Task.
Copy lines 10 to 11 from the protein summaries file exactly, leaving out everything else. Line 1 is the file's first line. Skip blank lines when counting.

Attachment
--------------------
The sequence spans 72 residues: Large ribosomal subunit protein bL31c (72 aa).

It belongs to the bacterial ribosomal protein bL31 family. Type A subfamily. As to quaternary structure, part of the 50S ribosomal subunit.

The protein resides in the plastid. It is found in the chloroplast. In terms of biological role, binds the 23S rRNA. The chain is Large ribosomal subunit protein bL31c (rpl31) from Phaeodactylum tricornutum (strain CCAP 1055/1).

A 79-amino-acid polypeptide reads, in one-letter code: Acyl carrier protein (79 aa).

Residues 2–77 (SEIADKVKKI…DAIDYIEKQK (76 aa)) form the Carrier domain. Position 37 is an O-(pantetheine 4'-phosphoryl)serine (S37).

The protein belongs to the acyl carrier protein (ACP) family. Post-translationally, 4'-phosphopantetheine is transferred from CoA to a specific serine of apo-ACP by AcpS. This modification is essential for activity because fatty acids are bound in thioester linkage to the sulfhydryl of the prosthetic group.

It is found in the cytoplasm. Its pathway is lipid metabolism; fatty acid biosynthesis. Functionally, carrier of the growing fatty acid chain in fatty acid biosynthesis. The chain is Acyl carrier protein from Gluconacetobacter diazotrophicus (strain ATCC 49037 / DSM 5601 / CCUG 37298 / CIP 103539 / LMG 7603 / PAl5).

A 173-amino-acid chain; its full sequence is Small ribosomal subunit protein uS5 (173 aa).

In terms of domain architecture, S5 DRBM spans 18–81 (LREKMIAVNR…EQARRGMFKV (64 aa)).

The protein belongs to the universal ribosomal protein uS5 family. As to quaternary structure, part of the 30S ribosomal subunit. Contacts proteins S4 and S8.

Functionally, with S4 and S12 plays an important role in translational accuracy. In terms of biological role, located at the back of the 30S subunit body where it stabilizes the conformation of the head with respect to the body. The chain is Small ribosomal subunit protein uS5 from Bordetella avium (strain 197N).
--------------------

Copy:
The protein belongs to the universal ribosomal protein uS5 family. As to quaternary structure, part of the 30S ribosomal subunit. Contacts proteins S4 and S8.

Functionally, with S4 and S12 plays an important role in translational accuracy. In terms of biological role, located at the back of the 30S subunit body where it stabilizes the conformation of the head with respect to the body. The chain is Small ribosomal subunit protein uS5 from Bordetella avium (strain 197N).